Registration of Brands
Whiskey – The committee suggested that brands selling below the retail price of `601 per bottle would be registered in Delhi only if the brand and its variants have sold a minimum of 1,00,000 (one lakh) cases each in minimum of five states excluding Delhi which have IMFL industry (Indian Made Foreign Liquor) higher than Delhi and a minimum of 10 lakh cases volume including CSD (Canteen Stores Department) in the previous year all over India, excluding Delhi. For brands with retail price of over `601 per bottle, no sales figures will be required for registration of the brand.
Rum/Vodka – The committee suggested that brands selling below the retail price of `501 per bottle would be registered in Delhi only if the brand and its variants have sold a minimum of 10,000 (ten thousand) cases each in a minimum of five states excluding Delhi which have IMFL industry (Indian Made Foreign Liquor) higher than Delhi and a minimum of 1 lakh cases volume including CSD (Canteen Stores Department) in the previous year all over India, excluding Delhi. For brands with a retail price of more than `501 per bottle, no sales figures will be required for registration of the brand.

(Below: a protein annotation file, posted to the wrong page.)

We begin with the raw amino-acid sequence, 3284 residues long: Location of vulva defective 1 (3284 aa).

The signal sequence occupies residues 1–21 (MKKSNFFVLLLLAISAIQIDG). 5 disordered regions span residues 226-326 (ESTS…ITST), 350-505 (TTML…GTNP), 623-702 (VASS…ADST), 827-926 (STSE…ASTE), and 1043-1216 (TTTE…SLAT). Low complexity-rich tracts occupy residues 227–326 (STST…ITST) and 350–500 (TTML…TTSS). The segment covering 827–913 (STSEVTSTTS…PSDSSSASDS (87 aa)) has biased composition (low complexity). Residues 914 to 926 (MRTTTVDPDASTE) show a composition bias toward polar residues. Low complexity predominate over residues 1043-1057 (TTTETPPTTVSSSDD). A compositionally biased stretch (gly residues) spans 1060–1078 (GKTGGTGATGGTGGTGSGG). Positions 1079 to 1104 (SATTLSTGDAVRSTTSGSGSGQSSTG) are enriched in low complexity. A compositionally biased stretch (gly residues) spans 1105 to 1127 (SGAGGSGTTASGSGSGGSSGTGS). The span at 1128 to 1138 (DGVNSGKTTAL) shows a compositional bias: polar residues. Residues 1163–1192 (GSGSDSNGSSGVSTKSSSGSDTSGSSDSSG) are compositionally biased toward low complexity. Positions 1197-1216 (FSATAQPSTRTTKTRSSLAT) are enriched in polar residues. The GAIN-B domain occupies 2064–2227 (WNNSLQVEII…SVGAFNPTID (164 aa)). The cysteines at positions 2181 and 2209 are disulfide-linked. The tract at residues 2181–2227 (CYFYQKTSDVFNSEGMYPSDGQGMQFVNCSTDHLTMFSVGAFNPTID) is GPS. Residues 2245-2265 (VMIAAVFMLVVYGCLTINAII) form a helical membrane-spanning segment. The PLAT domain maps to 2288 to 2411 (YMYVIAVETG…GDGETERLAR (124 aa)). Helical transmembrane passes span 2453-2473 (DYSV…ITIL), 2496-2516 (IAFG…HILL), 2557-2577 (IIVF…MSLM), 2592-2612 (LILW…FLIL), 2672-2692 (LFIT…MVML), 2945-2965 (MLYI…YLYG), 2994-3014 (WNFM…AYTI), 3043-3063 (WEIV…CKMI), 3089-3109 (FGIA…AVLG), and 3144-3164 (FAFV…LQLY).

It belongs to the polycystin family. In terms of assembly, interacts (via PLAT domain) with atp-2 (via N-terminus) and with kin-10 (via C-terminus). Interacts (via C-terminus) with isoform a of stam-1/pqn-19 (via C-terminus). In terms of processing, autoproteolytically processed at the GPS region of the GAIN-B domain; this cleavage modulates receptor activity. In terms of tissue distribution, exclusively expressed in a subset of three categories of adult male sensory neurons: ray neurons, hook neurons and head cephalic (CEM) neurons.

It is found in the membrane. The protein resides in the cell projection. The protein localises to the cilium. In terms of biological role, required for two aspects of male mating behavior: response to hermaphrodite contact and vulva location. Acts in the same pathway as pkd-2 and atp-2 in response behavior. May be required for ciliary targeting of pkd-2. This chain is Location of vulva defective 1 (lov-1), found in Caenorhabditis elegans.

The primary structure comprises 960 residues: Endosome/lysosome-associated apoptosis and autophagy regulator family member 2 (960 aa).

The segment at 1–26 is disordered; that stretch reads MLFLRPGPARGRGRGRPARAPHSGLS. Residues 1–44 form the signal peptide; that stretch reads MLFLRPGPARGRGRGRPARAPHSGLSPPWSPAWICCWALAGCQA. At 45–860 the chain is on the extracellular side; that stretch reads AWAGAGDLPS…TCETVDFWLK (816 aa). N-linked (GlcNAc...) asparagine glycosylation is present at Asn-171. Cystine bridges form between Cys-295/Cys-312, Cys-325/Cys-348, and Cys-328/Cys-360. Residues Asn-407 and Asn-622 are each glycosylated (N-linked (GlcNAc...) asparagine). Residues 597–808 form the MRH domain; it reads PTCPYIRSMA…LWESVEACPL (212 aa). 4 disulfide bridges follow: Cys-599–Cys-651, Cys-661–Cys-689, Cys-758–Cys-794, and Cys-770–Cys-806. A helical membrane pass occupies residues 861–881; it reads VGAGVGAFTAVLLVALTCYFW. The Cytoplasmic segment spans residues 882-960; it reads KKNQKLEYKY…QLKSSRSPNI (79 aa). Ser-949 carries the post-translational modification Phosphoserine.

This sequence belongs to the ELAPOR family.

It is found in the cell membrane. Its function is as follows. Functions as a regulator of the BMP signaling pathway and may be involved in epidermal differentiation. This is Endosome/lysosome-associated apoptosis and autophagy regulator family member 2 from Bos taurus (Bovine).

Beer – Strong Beer – For Beer brands above 5% alcoholic strength and MRP up to `150 per bottle, would be registered in Delhi only if the brand and its variants have sold a minimum of 10,00,000 (Ten Lakh) cases including CSD, but excluding Delhi, all over India, with registration in at least 5 states.
Lager Beer – For Beer brands up to 5 percent alcoholic strength and MRP up to `150 per bottle, would be registered in Delhi only if the brand and its variants have sold a minimum of 5,00,000 (Five Lakh) cases including CSD, but excluding Delhi, all over India, with registration in at least 5 states. For all Beer brands with a retail price of over `150 per bottle, no sales figures will be required for registration of the brand.